Pop: The rebirth of the cool

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The Independent Culture
DESPITE THE scorching weather, there wasn't any need for air-conditioning in the Bloomsbury Theatre, for here was a cool gig, attended by chilled- out folk, glowing in a "we're-so-hip" aura. They'd flocked to see an underground duo propelled overground by their Mercury Prize nomination. 4 hero had the limelight. Now everyone could hear just how cool they were.

After years of tantalising titbits and rousing remixes, their peculiarly orchestrated sound could be found on Two Pages, a two-CD set that came complete with a swanky interactive disc that played on your computer. Very cutting edge. Just like their music. They described their sound as "organic drum `n' bass". Indeed, if Two Pages were a loaf of bread, it'd be a wholesome, nutty little nimble. Mark and Dego have an appetite for Seventies soul and jazz, which is why they don't solely rely on a box of electronics to cook up tunes. At a 4 hero gig, a string octet, horn quartet, three singers, drummer, percussionist and double bassist strum away in the background.

The sound of the ensemble reflected a near-anal attention to detail, an obsessive blend of pitter-patter rhythms, lush strings and tightly measured vocals. In their typically clinical fashion, these musos gave dance music the kind of respect reserved for classical performances. High- brow drum `n' bass some would say.

And this trendy lot liked what they saw. Plonked in their comfy chairs, blokes violently rocked back and forth in a dying-for-a-pee sort of manner, eager to shake a leg. But they couldn't bop down the aisles because they were in a packed theatre. And that's the attractive anomaly about 4 hero. They're trying to redefine what dance music is - it's not just for dancing to any more. You can listen to it. Properly.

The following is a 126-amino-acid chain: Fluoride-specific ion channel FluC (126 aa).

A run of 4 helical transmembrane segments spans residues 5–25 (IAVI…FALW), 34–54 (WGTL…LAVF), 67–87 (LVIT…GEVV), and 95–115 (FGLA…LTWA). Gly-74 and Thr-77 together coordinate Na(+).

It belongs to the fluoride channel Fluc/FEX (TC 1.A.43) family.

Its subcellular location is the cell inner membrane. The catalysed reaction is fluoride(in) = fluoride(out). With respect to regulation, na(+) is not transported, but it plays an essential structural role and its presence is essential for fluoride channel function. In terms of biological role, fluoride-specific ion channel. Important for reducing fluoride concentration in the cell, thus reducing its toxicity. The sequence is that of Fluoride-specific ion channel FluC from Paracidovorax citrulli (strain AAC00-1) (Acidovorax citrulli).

You have to listen to 4 hero's work properly if you've got a performer talking all over it. On "Loveless", Ursula Rucker, soon-to-be mother judging from her protruding tummy, spoke of "mother nature" in a rhythmic, narrative style that fell somewhere between rap and poetry. It worked well, like most of 4 hero's ideas. Projected onto an on-stage backdrop were trippy collages of skyscrapers, sharks and fish along with Star Treky images that flickered like flames. Within this "organic" context, it all somehow made sense.

But if you had to quibble, if you really wanted to nit-pick, then 4 hero's insistence of sticking so closely to what's already on their CD irked. Where was the extended, supped-up 12" dub versions that you've come to expect from live gigs? In fact, when 4 hero did let rip, as on "Star Chaser", everything breathed a little.

That aside, the gig's sell-out status was justified. Blair's devout embrace of Cool Britannia may have signalled the phenomenon's death, but if 4 hero has anything to do with it, the rebirth of cool is just around the corner.

Ray Douglas